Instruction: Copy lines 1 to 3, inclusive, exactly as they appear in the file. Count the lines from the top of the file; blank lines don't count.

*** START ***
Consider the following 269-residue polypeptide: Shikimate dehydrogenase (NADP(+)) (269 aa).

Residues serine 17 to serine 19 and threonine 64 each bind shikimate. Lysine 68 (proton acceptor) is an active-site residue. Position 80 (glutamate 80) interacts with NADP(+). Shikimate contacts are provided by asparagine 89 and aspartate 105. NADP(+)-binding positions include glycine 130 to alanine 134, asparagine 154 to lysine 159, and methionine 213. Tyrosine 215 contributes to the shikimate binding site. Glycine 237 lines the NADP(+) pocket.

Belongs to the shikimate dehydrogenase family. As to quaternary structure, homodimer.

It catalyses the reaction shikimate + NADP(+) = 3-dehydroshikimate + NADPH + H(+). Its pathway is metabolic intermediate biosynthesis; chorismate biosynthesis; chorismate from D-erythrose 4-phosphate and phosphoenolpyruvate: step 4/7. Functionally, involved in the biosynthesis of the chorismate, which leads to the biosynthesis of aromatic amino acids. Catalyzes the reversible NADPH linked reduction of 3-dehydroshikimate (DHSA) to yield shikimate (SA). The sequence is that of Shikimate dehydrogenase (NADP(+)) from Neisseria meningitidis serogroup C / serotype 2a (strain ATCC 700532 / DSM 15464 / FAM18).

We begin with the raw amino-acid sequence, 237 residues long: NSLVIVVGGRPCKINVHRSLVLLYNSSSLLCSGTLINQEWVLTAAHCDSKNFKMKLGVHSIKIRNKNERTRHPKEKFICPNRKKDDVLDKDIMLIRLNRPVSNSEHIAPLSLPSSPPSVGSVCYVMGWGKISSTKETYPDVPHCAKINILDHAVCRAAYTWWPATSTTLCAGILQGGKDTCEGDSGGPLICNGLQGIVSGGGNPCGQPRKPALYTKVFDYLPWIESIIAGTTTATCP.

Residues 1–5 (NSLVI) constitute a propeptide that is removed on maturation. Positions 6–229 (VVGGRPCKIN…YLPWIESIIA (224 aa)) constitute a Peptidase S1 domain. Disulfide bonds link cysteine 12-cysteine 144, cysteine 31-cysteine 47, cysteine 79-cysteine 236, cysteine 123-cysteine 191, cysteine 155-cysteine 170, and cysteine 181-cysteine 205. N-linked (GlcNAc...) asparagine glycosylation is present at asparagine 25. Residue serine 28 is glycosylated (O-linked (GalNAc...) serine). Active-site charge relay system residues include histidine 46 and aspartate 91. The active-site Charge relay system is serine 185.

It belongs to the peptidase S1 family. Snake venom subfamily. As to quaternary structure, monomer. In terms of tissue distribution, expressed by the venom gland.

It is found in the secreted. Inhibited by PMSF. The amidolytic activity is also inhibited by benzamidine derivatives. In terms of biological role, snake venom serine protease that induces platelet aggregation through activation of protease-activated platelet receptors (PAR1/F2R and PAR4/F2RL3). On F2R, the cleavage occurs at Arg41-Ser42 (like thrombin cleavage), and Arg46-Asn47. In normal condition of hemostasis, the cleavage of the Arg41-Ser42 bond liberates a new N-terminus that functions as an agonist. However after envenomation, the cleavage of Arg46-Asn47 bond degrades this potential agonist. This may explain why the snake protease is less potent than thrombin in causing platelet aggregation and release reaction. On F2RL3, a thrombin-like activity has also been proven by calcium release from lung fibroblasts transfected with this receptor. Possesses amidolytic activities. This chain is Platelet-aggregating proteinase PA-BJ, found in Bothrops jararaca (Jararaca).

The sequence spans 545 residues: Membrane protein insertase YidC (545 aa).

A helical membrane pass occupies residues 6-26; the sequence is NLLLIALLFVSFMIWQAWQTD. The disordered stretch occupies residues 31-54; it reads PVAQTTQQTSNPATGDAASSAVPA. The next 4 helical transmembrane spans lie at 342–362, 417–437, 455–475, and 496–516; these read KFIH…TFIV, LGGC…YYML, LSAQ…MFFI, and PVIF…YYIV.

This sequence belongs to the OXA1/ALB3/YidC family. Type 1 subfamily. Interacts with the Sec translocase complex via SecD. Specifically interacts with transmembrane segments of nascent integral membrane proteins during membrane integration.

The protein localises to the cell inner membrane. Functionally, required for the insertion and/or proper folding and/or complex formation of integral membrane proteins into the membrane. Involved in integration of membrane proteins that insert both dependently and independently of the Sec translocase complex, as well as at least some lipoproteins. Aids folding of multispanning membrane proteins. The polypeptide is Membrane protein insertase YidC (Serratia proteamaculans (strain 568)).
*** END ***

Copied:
Consider the following 269-residue polypeptide: Shikimate dehydrogenase (NADP(+)) (269 aa).

Residues serine 17 to serine 19 and threonine 64 each bind shikimate. Lysine 68 (proton acceptor) is an active-site residue. Position 80 (glutamate 80) interacts with NADP(+). Shikimate contacts are provided by asparagine 89 and aspartate 105. NADP(+)-binding positions include glycine 130 to alanine 134, asparagine 154 to lysine 159, and methionine 213. Tyrosine 215 contributes to the shikimate binding site. Glycine 237 lines the NADP(+) pocket.

Belongs to the shikimate dehydrogenase family. As to quaternary structure, homodimer.